SEATTLE - Next week, the FDA is expected to make a decision on whether to grant emergency approval for a COVID-19 vaccine, but some folks in Western Washington are hesitant on if they would take it.
By the end of the month, Washington expects to receive more than 260,000 doses of the first round of vaccines.
However, some folks are not sure they would even take it.
“I do believe it is effective, but I don’t have confidence in its safety until we have had further studies and trials,” said Chris Gillette.
Experts say vaccines can take years or even decades to be completed. For Gillette, he’s concerned not enough time has gone into the COVID-19 vaccine.
“Right now, I would not take it. I would not want my family taking it,” he said.
Experts say the parameters around the COVID-19 vaccine are far different than most.
“I understand why given the history of vaccine development a lot of people would be concerned with how quickly this one has come out, but we’ve also never had the kind of development strategies that we have at our disposal today,” said Dan Bustillos.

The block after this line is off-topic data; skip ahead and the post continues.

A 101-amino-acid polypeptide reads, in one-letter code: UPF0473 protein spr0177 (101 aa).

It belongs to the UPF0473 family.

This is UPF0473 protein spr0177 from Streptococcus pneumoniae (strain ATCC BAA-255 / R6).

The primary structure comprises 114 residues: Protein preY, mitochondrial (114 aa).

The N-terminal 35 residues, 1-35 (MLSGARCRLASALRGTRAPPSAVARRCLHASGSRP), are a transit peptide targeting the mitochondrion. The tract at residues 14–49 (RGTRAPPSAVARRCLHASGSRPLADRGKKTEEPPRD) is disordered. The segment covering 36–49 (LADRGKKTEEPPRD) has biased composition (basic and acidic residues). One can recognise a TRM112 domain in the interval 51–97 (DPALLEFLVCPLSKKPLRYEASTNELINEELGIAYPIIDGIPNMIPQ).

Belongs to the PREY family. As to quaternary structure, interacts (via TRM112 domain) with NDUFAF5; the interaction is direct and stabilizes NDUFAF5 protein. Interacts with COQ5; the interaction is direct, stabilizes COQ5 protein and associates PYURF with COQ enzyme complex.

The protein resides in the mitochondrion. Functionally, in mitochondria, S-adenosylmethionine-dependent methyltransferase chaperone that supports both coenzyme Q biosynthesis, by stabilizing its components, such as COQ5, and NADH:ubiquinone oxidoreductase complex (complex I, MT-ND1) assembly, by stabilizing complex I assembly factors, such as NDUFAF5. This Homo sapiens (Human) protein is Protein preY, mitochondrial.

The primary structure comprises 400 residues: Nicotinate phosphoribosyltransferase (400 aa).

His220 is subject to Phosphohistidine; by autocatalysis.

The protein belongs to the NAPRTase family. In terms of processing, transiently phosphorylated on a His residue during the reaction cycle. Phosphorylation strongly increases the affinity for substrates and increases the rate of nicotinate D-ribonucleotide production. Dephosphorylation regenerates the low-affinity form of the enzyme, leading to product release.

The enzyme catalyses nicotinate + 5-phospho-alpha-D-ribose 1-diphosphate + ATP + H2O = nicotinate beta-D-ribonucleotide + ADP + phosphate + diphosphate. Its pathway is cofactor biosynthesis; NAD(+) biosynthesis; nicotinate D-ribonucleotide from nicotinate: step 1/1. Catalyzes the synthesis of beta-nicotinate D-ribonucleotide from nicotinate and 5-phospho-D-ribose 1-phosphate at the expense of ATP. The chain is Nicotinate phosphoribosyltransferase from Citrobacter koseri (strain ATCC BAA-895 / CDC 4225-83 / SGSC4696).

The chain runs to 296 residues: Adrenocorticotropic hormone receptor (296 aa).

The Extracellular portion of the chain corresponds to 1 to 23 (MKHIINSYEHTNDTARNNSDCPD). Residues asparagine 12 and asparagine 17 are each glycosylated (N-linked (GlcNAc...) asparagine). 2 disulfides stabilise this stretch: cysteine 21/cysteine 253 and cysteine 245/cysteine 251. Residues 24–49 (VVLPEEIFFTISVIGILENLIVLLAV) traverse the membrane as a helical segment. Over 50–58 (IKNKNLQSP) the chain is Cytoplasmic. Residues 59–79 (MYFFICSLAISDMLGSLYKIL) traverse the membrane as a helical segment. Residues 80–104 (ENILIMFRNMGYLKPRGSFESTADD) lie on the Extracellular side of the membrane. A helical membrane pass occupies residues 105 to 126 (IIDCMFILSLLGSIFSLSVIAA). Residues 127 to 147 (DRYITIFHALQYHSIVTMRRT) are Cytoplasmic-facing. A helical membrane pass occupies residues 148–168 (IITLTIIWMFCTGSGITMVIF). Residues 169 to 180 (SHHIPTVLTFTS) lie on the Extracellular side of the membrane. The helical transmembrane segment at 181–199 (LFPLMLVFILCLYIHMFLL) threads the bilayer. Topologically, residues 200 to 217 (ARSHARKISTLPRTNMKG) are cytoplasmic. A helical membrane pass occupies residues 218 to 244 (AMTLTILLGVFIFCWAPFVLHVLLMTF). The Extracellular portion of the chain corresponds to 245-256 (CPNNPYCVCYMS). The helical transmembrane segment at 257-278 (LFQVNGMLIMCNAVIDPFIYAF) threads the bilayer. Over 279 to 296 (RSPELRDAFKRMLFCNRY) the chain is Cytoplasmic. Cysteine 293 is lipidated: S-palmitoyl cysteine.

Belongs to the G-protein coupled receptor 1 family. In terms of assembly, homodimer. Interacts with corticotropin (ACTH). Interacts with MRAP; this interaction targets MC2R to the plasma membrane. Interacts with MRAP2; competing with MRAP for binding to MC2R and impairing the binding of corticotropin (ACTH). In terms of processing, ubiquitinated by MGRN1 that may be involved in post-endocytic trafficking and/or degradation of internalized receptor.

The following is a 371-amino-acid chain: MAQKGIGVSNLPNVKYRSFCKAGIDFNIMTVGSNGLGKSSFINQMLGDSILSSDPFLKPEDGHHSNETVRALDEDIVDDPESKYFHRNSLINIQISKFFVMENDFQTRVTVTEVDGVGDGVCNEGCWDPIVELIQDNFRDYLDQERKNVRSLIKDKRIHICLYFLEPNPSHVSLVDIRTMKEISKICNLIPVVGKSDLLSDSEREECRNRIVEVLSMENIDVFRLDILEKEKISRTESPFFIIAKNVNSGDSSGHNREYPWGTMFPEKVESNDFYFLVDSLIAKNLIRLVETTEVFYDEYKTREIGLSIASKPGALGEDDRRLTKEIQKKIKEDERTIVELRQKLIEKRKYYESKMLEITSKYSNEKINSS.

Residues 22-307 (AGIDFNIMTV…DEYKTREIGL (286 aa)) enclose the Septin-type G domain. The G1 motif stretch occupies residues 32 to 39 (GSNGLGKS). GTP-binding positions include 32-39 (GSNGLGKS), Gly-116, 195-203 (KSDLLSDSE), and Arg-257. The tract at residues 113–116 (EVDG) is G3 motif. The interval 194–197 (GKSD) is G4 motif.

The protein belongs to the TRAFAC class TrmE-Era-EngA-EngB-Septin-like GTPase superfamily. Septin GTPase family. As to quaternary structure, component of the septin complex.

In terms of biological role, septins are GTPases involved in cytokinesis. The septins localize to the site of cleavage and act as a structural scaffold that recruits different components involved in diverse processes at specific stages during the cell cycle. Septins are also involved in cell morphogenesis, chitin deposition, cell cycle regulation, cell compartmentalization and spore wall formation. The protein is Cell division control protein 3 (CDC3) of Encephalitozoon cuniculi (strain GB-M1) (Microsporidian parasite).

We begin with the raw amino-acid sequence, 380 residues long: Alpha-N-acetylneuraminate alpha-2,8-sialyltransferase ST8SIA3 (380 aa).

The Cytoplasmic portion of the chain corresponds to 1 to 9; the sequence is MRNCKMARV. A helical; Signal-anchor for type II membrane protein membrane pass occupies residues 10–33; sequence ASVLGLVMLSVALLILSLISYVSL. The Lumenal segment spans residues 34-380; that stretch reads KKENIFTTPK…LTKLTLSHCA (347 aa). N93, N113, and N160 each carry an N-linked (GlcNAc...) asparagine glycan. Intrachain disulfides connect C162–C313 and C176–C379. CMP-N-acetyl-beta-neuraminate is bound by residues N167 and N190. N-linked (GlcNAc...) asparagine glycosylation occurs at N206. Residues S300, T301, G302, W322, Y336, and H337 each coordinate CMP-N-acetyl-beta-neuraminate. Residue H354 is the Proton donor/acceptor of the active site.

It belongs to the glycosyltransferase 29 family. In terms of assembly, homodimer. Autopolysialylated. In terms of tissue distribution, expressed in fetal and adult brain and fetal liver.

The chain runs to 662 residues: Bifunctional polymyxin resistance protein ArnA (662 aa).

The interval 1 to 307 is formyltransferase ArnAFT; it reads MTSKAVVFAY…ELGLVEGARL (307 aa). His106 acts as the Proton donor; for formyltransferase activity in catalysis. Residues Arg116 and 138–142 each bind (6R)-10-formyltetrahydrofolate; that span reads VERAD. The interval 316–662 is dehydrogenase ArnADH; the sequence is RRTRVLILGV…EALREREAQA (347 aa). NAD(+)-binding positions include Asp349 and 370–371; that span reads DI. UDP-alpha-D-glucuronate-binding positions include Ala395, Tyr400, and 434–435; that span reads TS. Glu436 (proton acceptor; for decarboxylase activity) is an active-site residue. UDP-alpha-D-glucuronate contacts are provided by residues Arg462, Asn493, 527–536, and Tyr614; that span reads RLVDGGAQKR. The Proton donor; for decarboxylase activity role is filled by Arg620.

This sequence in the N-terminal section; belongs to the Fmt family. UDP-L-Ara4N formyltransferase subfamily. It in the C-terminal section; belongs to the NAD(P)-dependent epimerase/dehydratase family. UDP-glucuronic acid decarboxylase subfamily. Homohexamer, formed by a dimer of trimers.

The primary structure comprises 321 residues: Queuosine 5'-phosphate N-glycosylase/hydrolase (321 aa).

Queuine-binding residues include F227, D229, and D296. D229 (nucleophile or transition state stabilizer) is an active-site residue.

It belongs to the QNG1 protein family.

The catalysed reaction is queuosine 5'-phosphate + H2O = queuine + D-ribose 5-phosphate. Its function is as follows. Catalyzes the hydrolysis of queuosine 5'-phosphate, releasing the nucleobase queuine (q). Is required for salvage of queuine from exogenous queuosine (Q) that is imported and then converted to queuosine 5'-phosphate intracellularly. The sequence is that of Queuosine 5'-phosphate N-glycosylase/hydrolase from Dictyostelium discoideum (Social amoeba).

Bustillos is an Assistant Professor at the University of Washington Bothell’s School of Nursing and Health Studies. His focus includes pandemic preparedness and vaccines. Bustillos said he can understand why folks may be hesitant about the vaccine, but this way of thinking could impact the vaccine's effectiveness.
“It’s concerning to me that recent polls, for example, show that up to 40-45% of people say they are not going to take the vaccine,” he said.
Bustillos said the vaccine needs about 70-90% of people to take it for it to fully be effective. He said without these numbers, it’s possible the impacts of the pandemic could continue for much longer.
Bustillos said the benefits of this vaccine far outweigh any of the risks.
“For the vast majority of us, the answer is, ‘yeah, you should take this vaccine,” he said.